|Posted by Miri on October 13, 2020 at 5:45 AM|
n the UK, as in most of Europe, we don't have the death penalty, which means the very worst punishment our society recognises is life in prison. That is the harshest retribution our culture and judicial system can conceive of.
But why is life imprisonment considered such a uniquely severe penalty? After all, prisoners are kept warm, fed, and entertained. They're not physically tortured or starved. They have access to books and games and TV.
Yet it's still considered the worst punishment many societies have to offer. Why?
It's because it deprives people of the single most important facet of life - liberty. That is the only answer there can be, because otherwise, what's so bad about life in prison? All your basic needs are met, you don't have to worry about rent or bills, and you have access to entertainment and education. But prison is still recognised as a profound punishment and effective deterrent, because it removes liberty and prohibits independence and self-determination - which all societies innately know are the most important parts of life, and therefore removing them, the worst punishment.
So: compare that to our "new normal", where we've lost our jobs and must depend on the state to subsidise us, we can't see family and friends, and we are severely restricted in our movements, restrictions which are enforced by the state.
"What are you complaining about?" Demand the muzzled masses. "Aren't you being kept warm? Aren't you well fed? Aren't your rent and bills being covered? Don't you have Netflix and Facebook and YouTube? Can't you do your studies online?"
Well - you could say the exact same thing to someone doing a life sentence for murder. If "lockdown" isn't so bad, then neither is life in prison, because there is no material difference between the two.
That is why these measures are so abhorrent and so unjustifiable, so completely and utterly obscene. We have delivered society's worst punishment - the forcible removal of liberty by the state - to millions of completely innocent people, who have been treated with more indignity and contempt than sadistic mass murderers, who uniformly get the right to a trial, a defence, and due process before their liberty is permanently stripped from them.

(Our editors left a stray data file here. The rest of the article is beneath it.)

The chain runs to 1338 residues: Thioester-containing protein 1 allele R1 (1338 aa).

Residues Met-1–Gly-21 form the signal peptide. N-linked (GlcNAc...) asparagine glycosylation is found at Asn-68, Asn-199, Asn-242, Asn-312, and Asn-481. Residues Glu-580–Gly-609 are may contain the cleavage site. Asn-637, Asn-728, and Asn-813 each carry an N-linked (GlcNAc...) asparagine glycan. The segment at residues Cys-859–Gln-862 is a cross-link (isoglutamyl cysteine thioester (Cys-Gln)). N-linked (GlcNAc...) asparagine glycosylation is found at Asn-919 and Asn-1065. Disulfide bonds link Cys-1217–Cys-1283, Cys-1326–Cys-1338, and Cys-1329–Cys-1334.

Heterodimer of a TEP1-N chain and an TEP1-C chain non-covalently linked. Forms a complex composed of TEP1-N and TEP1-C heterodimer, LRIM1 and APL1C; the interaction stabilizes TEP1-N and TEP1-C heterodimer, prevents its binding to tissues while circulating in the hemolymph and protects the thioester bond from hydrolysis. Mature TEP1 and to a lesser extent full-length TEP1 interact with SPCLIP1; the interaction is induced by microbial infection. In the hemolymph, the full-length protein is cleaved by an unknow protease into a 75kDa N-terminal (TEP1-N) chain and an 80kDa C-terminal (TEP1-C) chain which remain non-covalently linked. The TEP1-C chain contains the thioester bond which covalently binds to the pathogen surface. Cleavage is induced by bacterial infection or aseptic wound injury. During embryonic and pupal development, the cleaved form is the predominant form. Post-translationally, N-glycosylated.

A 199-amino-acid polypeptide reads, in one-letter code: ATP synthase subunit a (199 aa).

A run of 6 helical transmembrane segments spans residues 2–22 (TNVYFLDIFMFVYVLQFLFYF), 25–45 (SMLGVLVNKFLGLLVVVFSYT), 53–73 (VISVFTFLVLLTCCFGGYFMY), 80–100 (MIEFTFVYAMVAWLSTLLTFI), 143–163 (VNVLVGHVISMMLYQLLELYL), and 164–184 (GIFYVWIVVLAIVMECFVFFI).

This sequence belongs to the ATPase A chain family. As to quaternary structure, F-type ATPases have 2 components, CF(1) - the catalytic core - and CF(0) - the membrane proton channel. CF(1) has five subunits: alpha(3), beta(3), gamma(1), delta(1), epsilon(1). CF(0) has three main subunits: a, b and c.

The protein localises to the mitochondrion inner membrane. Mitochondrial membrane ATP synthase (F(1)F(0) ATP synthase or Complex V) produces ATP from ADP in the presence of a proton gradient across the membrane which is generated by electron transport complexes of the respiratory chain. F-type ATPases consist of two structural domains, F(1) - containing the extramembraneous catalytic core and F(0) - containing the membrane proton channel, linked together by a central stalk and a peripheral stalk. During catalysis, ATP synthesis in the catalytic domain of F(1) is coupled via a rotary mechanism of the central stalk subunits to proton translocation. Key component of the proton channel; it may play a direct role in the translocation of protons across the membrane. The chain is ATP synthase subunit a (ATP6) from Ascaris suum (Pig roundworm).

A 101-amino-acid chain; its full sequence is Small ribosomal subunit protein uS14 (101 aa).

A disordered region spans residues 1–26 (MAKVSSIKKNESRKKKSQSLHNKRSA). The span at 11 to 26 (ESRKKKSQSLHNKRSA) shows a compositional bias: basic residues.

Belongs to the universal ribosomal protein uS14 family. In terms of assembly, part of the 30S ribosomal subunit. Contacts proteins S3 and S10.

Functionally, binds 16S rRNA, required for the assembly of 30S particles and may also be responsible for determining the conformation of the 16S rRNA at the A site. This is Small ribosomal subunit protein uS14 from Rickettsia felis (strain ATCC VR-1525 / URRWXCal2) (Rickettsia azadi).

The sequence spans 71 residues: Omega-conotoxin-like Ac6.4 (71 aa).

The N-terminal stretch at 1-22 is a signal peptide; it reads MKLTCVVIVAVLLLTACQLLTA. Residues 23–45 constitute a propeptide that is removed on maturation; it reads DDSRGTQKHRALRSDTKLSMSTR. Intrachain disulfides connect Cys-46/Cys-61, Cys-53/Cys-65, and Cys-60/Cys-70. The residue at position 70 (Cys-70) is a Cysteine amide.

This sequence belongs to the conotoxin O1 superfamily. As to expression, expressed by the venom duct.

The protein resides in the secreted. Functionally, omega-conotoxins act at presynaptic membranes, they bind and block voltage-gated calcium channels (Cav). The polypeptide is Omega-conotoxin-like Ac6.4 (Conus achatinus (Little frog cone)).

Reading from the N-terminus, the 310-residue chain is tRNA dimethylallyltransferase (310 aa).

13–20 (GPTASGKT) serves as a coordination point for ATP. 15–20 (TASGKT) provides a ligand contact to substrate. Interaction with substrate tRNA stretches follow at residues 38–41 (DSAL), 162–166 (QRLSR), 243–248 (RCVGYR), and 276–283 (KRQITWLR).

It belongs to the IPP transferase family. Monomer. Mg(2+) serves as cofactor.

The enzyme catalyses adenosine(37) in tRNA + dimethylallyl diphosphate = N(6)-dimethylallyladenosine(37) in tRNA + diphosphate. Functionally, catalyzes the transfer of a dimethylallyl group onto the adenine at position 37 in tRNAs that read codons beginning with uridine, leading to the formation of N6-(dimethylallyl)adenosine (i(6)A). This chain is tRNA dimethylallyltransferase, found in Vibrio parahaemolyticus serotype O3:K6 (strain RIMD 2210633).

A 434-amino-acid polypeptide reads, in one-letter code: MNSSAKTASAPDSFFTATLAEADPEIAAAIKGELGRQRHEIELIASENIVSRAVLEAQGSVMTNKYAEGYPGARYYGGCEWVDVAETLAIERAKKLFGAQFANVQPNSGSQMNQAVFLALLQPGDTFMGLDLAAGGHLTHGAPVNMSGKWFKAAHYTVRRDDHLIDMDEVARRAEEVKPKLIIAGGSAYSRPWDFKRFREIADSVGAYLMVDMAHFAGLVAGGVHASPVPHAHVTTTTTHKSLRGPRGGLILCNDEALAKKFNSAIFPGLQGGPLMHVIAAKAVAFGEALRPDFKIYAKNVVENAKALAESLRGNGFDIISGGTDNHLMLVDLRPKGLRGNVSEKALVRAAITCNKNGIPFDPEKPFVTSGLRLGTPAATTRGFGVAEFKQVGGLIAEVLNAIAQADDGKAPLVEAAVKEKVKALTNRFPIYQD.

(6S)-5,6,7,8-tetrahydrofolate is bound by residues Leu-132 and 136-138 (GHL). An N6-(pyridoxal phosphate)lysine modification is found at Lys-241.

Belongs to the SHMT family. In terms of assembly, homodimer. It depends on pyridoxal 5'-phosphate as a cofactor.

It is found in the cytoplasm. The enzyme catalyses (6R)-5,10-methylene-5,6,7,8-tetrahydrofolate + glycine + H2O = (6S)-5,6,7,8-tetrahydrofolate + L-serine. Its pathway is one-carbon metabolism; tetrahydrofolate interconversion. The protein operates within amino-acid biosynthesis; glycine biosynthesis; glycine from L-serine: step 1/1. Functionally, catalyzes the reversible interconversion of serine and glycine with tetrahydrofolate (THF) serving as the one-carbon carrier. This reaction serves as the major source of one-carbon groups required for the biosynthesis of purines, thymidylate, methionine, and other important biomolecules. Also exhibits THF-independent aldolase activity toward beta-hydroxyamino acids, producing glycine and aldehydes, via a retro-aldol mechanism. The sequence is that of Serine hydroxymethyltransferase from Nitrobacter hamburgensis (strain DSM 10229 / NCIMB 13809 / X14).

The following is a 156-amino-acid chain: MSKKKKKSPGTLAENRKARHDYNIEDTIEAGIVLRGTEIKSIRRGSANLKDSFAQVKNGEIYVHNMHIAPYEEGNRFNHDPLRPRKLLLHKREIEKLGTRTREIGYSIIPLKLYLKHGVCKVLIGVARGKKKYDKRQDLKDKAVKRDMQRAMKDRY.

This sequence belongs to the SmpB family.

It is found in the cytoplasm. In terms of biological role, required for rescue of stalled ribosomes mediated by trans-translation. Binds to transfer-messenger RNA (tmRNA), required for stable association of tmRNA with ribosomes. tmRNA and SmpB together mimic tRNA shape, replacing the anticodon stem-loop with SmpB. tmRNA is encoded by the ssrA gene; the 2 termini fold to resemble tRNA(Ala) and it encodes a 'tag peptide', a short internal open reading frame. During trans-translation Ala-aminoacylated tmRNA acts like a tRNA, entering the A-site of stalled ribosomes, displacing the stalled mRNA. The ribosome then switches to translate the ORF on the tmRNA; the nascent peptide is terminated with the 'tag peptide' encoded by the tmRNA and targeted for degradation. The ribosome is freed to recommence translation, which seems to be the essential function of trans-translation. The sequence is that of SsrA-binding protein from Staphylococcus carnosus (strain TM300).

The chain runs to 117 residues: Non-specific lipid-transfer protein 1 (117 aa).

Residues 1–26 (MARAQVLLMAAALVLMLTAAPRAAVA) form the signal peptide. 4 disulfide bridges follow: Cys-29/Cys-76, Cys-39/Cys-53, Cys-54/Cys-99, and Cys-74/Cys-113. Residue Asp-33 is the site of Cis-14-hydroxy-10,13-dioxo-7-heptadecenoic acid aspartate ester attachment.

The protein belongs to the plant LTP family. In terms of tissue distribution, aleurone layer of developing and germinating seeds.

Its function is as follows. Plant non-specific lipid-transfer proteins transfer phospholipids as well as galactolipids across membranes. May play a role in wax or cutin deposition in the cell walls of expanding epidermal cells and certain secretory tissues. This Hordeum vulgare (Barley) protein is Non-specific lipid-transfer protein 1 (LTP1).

If I accuse someone of a crime and want them to be sent to prison, then there are processes and protocols that must be rigorously adhered to, such as the production of evidence and then a trial, where the accused has the right to a defence, and to appeal.
Yet, if I want to accuse someone of potentially being "Covid positive" (which, although you'd be forgiven for thinking otherwise, is not actually a crime) and have them put under house arrest, again and again and again, I need produce no evidence. There is no due process, and they have no right to any objection, defence or appeal. I can strip all liberty from anyone I like, any time I like, and be fully backed up by the state, all on the basis of nothing. I can (we all can) condemn someone, anyone at all, to society's worst fate - the forcible removal of liberty by the state (£10,000 penalty if you breach "self-isolation" rules) - for absolutely nothing, and there's not a single thing they can do about it. That means, the current reality is, convicted mass murderers serving life sentences in prison have more human rights than you or me; because they went through due process before being stripped of their liberty and forcibly detained by the state. We have not.
Let's just repeat that: we are all being subjected to society's worst punishment, without even the rights we extend to society's most depraved criminals. It is utterly inconceivable that that could be true in a 21st century liberal democracy. But it is.